Article

3 Iconography
Access to the text (HTML) Access to the text (HTML)
PDF Access to the PDF text
Advertising


Access to the full text of this article requires a subscription.
  • If you are a subscriber, please sign in 'My Account' at the top right of the screen.

  • If you want to subscribe to this journal, see our rates



Journal of the American Academy of Dermatology
Volume 80, n° 6
pages 1556-1563 (juin 2019)
Doi : 10.1016/j.jaad.2018.08.014
accepted : 5 August 2018
Original Articles

Stigmatizing attitudes toward persons with psoriasis among laypersons and medical students
 

Rebecca L. Pearl, PhD a, b, , Marilyn T. Wan, MBChB, MPH c, Junko Takeshita, MD, PhD, MSCE c, d, Joel M. Gelfand, MD, MSCE c, d
a Department of Psychiatry, Perelman School of Medicine, University of Pennsylvania, Philadelphia, Pennsylvania 
b Department of Surgery, Perelman School of Medicine, University of Pennsylvania, Philadelphia, Pennsylvania 
c Department of Dermatology, University of Pennsylvania, Philadelphia, Pennsylvania 
d Department of Biostatistics, Epidemiology and Informatics, Perelman School of Medicine, University of Pennsylvania, Philadelphia, Pennsylvania 

Correspondence to: Rebecca L. Pearl, 3535 Market St, Suite 3026, Philadelphia, PA 19104.3535 Market St, Suite 3026PhiladelphiaPA19104
Abstract
Background

Perceived stigma among patients with psoriasis contributes to poor quality of life.

Objective

To determine the prevalence and predictors of stigmatizing attitudes toward persons with psoriasis among laypersons and medical trainees.

Methods

Laypersons were recruited from Amazon.com's Mechanical Turk (MTurk) (n = 198). Additionally, 187 medical students were recruited via e-mail. Participants completed an online survey in which they viewed images of persons with visible psoriasis. Participants reported their desire to socially avoid the persons in the images, their emotional responses to the persons in the images, and their endorsement of psoriasis-related stereotypes and myths.

Results

MTurk participants endorsed social avoidance items such as not wanting to shake hands with (39.4%) or have the persons in the images in their home (32.3%). Participants stereotyped persons with psoriasis as contagious (27.3%) and endorsed the myth that psoriasis is not a serious disease (26.8%). Linear regression analyses showed that having heard of or knowing someone with psoriasis predicted fewer stigmatizing attitudes (P  < .05). The medical students reported less stigmatizing attitudes than the MTurk participants (P  < .01).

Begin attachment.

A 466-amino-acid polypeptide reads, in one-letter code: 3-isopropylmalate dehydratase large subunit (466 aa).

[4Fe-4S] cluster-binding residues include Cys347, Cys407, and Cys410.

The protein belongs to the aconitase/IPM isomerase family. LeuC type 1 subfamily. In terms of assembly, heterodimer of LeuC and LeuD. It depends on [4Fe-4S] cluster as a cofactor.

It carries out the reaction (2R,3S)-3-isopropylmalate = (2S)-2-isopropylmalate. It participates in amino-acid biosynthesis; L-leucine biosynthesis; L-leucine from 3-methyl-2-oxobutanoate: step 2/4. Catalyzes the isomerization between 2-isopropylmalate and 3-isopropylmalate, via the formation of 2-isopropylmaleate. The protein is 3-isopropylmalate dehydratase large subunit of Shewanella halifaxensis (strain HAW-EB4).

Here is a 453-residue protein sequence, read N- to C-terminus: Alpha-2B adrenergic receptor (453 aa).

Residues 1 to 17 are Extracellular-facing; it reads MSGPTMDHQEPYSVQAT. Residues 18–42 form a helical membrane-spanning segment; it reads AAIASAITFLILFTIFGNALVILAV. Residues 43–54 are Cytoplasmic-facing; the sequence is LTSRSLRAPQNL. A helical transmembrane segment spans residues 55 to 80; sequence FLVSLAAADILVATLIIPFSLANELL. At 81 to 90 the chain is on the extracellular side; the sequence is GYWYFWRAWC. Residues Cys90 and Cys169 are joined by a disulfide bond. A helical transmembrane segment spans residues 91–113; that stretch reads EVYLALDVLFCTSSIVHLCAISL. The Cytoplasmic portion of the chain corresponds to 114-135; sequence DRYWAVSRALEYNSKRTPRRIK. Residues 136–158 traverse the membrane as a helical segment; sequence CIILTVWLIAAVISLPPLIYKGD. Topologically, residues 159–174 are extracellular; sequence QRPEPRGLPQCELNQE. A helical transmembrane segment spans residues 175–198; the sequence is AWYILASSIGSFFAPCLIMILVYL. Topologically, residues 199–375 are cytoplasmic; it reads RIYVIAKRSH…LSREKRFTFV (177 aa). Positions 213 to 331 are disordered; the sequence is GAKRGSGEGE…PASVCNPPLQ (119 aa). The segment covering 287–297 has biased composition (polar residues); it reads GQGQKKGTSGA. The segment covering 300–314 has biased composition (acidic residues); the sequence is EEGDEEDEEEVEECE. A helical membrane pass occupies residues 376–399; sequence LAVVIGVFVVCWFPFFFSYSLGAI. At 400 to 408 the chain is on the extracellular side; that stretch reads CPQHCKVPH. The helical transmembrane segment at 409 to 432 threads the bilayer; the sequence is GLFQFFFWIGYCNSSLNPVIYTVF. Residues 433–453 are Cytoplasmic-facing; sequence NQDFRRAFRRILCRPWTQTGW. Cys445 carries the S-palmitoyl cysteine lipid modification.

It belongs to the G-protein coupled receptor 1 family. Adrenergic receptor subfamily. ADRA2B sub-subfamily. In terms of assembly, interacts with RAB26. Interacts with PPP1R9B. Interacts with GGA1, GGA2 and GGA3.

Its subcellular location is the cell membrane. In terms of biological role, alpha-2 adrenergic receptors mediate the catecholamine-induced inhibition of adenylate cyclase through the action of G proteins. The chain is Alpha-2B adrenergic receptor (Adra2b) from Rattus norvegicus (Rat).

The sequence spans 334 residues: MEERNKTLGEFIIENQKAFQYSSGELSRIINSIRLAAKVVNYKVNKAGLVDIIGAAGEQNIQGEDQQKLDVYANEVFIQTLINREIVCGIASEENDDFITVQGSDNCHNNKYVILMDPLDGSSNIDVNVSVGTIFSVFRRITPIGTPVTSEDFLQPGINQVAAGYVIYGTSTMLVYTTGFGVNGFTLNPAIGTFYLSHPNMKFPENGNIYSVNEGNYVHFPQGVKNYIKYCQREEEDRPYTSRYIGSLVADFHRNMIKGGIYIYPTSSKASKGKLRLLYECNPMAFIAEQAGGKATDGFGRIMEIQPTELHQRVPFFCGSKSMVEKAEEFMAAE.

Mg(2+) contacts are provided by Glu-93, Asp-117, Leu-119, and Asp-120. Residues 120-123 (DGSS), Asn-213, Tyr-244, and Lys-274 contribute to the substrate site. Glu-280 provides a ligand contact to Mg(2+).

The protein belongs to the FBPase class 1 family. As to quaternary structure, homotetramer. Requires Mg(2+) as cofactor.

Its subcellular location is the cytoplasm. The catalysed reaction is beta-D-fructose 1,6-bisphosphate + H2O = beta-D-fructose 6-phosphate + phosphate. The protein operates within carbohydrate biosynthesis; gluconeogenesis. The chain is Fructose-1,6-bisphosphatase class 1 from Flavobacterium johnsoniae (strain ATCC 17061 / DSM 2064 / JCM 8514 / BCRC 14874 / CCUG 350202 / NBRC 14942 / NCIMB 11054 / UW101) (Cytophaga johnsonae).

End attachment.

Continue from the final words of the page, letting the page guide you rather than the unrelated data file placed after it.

Limitations

Self-report, single-institution study.

Conclusion

Stigmatizing views of persons with psoriasis are prevalent among people in the United States. Educational campaigns for the public and medical trainees may reduce stigma toward persons with psoriasis.

The full text of this article is available in PDF format.

Key words : attitudes, laypersons, medical education, psoriasis, stigma

Abbreviations used : ANCOVA, CI, MTurk, OR, QOL



 Funding sources: Supported by a grant from the Edwin and Fannie Gray Hall Center for Human Appearance at the Perelman School of Medicine at the University of Pennsylvania. Dr Pearl is supported in part by a mentored patient-oriented research career development award from the National Heart, Lung and Blood Institute/National Institutes of Health (grant K23HL140176). Dr Takeshita is supported in part by a mentored patient-oriented research career development award from the National Institute of Arthritis and Musculoskeletal and Skin Diseases/National Institutes of Health (grant 5K23AR068433).
 Disclosure: Dr Gelfand served as a consultant for Bristol-Myers Squibb, Boehringer Ingelheim, GlaxoSmithKline, Janssen Biologics, Novartis Corp, Regeneron, UCB (Data Safety and Monitoring Board), and Sanofi and Pfizer Inc, receiving honoraria; in addition, he receives research grants (to the Trustees of the University of Pennsylvania) from Abbvie, Janssen, Novartis Corp, Sanofi, Celgene, Ortho Dermatologics, and Pfizer Inc, and he has received payment for CME work related to psoriasis that was supported indirectly by Eli Lilly and Company and Ortho Dermatologics. In addition, Dr Gelfand is a copatent holder of resiquimod for treatment of cutaneous T-cell lymphoma, and he is a deputy editor for the Journal of Investigative Dermatology , receiving honoraria from the Society for Investigative Dermatology. Dr Takeshita receives a research grant from Pfizer Inc (to the Trustees of the University of Pennsylvania) and has received payment for CME work related to psoriasis that was supported indirectly by Eli Lilly and Company and Novartis. Dr Pearl and Dr Wan have no conflicts of interest to disclose.
 A preliminary analysis of the current data was presented at the 2018 Meeting International Investigative Dermatology, Orlando, FL, May 16-19, 2018.

  (the 3 participants selected the same rating for all items in all scales).


© 2018  American Academy of Dermatology, Inc.@@#104156@@
EM-CONSULTE.COM is registrered at the CNIL, déclaration n° 1286925.
As per the Law relating to information storage and personal integrity, you have the right to oppose (art 26 of that law), access (art 34 of that law) and rectify (art 36 of that law) your personal data. You may thus request that your data, should it be inaccurate, incomplete, unclear, outdated, not be used or stored, be corrected, clarified, updated or deleted.
Personal information regarding our website's visitors, including their identity, is confidential.
The owners of this website hereby guarantee to respect the legal confidentiality conditions, applicable in France, and not to disclose this data to third parties.
Close
Article Outline